## Section: Scientific Foundations

### Mathematical programming based heuristics

A heuristic is an algorithm that attempts to build a “good” primal feasible solution to a combinatorial optimization problem with no a priori guarantee on its maximum deviation from optimality. Exact optimization approaches can also serve to build good approximate solutions for complex combinatorial problems, either (i) by truncating an exact algorithm, or (ii) by constructing solution from the relaxation on which the exact approach relies, or (iii) by using exact solvers as subroutines in building heuristic solutions. Point (i) is common practice, even in commercial MIP solvers: one sets a time limit (or another bound on the number of algorithmic steps) or a threshold deviation from optimality. However, the implementation strategies are typically different if the aim is to get quickly good primal solution rather than solving the problem exactly. Point (ii) is key to our project. The chances are that starting from the solution to a stronger relaxation of a problem (i.e. a better formulation), one gets better primal solution in the end. The techniques to build the primal solutions range from greedy constructive procedures, to rounding techniques, using the relaxed solution as a target, or simply exploiting dual information to price choices. Point (iii) is the idea of “MIPPING” questions  , i.e. to set intermediate questions, such as finding the best solution in the neighborhood of the current solution, as a mathematical program that can be solved with an MIP solver or another combinatorial algorithm. Even though the initial problem might be much too hard for exact methods, the subquestions that arise during its heuristic solution might be within the scope of exact solvers. There too it is important to have a good formulation of the “mipped” question. This points to potential collaboration with other INRIA research teams who develop meta-heuristic approaches (DOLPHIN and TAO).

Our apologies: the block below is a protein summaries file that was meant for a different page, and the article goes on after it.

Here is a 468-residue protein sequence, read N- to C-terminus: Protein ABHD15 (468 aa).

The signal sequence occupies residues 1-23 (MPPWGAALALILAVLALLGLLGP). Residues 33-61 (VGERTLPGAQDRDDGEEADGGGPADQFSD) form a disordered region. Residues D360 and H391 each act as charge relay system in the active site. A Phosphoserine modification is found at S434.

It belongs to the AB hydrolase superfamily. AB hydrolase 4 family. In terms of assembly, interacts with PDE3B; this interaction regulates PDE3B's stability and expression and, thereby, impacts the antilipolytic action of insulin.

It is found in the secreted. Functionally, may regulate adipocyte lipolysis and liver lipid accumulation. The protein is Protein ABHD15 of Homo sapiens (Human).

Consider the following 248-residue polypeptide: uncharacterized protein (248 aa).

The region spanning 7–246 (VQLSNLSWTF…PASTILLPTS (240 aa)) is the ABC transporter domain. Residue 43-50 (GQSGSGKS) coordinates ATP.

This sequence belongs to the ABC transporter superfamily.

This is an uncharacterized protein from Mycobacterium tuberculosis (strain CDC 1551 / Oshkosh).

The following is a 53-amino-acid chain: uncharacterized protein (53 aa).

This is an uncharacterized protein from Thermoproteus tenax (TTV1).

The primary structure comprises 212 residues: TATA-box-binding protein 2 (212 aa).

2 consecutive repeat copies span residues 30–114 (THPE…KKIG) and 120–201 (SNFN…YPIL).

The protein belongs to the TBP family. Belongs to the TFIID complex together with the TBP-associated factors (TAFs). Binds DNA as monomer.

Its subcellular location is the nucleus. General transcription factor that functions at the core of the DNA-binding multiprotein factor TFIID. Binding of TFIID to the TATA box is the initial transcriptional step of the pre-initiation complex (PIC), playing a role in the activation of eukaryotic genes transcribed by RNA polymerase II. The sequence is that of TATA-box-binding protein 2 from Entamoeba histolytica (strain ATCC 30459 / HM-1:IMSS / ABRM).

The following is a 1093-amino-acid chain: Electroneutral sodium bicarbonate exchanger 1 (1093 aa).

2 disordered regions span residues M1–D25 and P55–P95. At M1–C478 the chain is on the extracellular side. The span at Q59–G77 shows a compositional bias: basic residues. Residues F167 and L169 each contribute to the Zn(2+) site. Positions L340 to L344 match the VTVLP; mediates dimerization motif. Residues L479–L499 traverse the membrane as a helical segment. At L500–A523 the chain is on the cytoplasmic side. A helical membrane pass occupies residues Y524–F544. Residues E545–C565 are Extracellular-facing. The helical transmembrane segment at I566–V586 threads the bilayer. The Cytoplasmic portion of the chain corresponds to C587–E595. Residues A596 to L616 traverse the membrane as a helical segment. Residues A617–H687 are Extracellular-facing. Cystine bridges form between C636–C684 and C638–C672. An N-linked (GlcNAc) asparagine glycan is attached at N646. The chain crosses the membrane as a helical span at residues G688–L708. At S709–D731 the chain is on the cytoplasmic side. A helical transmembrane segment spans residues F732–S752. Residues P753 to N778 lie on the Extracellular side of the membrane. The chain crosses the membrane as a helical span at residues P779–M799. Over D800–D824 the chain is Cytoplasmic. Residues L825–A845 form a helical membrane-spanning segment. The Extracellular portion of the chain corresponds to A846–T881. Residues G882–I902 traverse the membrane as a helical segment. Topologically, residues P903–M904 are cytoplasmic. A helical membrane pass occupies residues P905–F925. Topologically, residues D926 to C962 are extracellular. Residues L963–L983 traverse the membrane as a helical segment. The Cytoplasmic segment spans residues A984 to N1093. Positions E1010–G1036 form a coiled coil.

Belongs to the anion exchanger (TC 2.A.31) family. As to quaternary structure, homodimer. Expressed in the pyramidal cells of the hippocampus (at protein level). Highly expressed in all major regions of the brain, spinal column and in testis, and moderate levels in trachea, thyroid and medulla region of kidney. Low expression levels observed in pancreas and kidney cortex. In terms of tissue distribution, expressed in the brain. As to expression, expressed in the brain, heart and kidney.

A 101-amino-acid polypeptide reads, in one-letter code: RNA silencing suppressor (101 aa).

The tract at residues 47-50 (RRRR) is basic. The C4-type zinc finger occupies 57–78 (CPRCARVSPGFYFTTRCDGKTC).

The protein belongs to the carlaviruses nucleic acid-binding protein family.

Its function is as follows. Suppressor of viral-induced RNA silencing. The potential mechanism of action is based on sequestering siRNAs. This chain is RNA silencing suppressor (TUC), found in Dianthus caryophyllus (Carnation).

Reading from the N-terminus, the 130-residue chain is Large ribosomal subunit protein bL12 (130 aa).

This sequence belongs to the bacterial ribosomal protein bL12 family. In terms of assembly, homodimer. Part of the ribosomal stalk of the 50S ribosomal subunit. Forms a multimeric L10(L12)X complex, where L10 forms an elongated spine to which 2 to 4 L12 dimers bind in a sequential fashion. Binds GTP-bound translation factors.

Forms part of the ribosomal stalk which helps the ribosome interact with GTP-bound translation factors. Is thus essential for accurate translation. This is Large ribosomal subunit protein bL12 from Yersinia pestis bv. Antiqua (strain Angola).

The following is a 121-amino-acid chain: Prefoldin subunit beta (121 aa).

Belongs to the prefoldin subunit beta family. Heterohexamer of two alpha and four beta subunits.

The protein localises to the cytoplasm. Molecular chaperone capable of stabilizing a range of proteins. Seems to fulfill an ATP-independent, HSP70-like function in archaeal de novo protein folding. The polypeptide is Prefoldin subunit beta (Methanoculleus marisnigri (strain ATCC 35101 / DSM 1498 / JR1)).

Heuristics based on exact methods have found a new breath in the recent literature, in part due to the progress of exact commercial solvers. The latest developments are the Large Scale Neighborhood Search (an exponential size neighborhood can be explored in a local search procedure, provided that an efficient/polynomial algorithm exists to search it – Ahuja et al. 2002  ), the Relaxation Induced Neighborhood Search (the components of the LP solution that are close to the best known integer solution are rounded and the residual problem is then solved as an MIP of smaller size – Danna et al. (2005)  ) and the feasibility pump algorithm (the rounded LP solutions defines a target that might be infeasible; the LP is re-optimized with the objective of minimizing the distance to that target; the process iterates in hope of finding good integer solutions – Fischetti et al., 2003, 2005  ,  ).

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